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Clostridioides difficile Contamination Uncovered in Clinical Lab

By LabMedica International staff writers
Posted on 01 Aug 2019
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Image: A photomicrograph of Gram stain of toxigenic Clostridioides difficile from a stool sample (Photo courtesy of the University of Washington).
Image: A photomicrograph of Gram stain of toxigenic Clostridioides difficile from a stool sample (Photo courtesy of the University of Washington).
Clostridioides (formerly Clostridium) difficile infection is one of the most common hospital-acquired (nosocomial) infections and is an increasingly frequent cause of morbidity and mortality among older adult hospitalized patients. C. difficile is a spore-forming, Gram-positive anaerobic bacillus that produces two exotoxins: toxin A and toxin B.

C. difficile colonizes the human intestinal tract after the normal gut flora has been disrupted (frequently in association with antibiotic therapy) and is the causative organism of antibiotic-associated diarrhea and pseudomembranous colitis. C. difficile infection has traditionally considered to be transmitted predominantly within healthcare settings. C. difficile is not recognized as a pathogen that presents a risk of laboratory acquisition.

A team of scientists collaborating with the staff at the Hospital General Universitario Gregorio Marañón (Madrid, Spain) screened laboratory surfaces for C. difficile. Samples were taken in areas that handle C. difficile isolates (high-exposure areas), areas adjacent to high-exposure HE areas or those processing fecal samples (medium exposure areas), and areas that do not process fecal samples or C. difficile isolates (low exposure areas). They also examined C. difficile carriage (hands/rectal samples) of laboratory workers.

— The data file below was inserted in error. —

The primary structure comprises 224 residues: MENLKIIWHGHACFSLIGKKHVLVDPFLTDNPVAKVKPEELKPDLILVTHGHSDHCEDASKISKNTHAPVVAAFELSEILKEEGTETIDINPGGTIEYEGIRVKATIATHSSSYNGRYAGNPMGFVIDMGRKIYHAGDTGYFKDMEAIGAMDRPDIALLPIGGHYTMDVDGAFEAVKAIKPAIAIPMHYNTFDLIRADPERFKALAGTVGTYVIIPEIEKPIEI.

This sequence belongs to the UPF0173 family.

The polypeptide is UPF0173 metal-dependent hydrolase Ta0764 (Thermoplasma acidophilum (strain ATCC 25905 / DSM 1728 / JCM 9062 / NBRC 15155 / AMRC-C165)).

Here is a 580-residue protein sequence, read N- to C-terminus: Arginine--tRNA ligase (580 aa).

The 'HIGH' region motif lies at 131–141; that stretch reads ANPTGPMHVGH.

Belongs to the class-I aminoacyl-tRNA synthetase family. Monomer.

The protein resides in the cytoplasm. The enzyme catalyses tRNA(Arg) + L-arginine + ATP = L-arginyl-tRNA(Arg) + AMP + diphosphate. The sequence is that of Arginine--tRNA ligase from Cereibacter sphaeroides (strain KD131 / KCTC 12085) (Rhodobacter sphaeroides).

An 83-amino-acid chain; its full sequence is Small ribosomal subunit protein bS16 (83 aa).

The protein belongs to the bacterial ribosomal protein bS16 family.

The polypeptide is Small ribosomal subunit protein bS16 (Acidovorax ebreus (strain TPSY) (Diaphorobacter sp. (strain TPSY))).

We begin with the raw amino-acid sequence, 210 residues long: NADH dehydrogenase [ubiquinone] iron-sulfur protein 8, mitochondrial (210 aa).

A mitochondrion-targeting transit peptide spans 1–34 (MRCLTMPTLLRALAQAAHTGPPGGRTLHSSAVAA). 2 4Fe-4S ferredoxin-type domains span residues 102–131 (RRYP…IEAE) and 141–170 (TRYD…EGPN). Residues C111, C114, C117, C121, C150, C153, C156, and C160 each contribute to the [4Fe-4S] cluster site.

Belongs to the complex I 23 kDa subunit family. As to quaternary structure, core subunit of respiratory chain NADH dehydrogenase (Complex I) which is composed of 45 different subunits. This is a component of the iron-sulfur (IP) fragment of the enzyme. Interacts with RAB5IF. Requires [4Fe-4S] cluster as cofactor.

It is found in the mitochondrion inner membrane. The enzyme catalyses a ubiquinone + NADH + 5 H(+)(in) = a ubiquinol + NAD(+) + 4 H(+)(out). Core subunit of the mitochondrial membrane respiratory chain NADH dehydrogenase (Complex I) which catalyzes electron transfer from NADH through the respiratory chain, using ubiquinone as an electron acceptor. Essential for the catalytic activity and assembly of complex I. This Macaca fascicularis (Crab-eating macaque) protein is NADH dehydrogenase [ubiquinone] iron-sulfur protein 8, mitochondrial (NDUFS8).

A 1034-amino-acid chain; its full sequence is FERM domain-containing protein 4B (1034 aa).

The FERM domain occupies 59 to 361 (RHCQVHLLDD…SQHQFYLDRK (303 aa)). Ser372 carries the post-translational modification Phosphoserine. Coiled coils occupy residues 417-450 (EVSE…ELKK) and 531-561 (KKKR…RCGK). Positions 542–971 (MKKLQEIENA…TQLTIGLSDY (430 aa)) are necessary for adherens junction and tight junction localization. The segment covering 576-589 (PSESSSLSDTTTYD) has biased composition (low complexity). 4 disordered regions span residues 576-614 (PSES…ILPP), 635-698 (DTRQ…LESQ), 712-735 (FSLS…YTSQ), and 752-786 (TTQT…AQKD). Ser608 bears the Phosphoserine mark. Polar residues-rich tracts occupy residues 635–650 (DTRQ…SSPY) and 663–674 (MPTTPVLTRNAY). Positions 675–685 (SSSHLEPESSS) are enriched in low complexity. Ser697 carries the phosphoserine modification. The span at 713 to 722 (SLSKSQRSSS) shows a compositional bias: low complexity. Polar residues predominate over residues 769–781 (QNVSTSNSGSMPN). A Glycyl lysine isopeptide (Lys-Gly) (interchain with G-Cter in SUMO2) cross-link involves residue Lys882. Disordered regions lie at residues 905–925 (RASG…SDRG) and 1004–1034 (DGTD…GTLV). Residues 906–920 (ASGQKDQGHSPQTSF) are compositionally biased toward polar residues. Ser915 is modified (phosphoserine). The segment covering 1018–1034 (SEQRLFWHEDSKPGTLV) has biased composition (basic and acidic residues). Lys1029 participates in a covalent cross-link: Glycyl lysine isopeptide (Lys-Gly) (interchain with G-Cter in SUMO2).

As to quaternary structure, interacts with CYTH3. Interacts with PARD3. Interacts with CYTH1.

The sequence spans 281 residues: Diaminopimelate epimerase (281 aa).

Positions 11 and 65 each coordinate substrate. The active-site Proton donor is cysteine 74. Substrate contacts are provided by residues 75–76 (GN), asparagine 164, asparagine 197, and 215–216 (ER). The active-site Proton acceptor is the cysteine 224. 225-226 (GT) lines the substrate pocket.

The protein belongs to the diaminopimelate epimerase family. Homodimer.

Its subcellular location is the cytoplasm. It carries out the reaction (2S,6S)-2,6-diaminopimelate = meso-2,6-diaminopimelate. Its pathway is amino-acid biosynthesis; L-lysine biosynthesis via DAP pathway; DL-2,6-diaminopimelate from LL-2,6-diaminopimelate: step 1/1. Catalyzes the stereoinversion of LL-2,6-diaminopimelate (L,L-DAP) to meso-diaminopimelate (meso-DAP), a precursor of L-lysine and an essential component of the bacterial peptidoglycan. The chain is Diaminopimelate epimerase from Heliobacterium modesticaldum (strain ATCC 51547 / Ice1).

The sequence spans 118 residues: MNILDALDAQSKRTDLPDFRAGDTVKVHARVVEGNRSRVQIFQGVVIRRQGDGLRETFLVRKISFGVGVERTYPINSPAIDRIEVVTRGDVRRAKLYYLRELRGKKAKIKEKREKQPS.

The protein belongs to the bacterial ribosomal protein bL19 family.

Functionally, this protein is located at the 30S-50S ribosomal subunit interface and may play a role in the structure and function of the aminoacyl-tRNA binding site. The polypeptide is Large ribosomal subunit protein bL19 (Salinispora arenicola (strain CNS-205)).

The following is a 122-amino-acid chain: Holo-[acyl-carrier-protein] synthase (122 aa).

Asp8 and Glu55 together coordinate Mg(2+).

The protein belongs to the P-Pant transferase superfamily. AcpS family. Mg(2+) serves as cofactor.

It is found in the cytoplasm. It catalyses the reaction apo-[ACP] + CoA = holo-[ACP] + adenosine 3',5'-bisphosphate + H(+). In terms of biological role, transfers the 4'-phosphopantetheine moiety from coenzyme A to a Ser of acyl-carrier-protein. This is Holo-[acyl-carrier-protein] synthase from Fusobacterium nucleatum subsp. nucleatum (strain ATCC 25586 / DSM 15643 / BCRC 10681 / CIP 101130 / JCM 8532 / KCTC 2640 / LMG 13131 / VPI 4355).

The team collected a total of 140 environmental samples from two high-exposure areas (n = 56), two medium exposure areas (n=56), and two low exposure areas (n = 28). Overall, 37.8% (37/98) of surfaces were contaminated with C. difficile, and 17.3% (17/98) with toxigenic C. difficile. High-exposure areas were significantly more contaminated with toxigenic C. difficile than low exposure areas (38.1% [16/42] versus 0.0% [0/14]) and medium exposure areas (38.1% [16/42] versus 2.4% [1/42]). Hands were colonized with toxigenic C. difficile in 11.8% (4/34) of cases. They found no rectal carriage of C. difficile.

The authors concluded that they had found a significant proportion of laboratory surfaces to be contaminated with toxigenic C. difficile, as well as hand colonization of laboratory personnel. They recommend specific control measures for high-risk areas and laboratory personnel working in these areas. The study was published on July 5, 2019, in the journal Clinical Microbiology and Infection.

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Hospital General Universitario Gregorio Marañón

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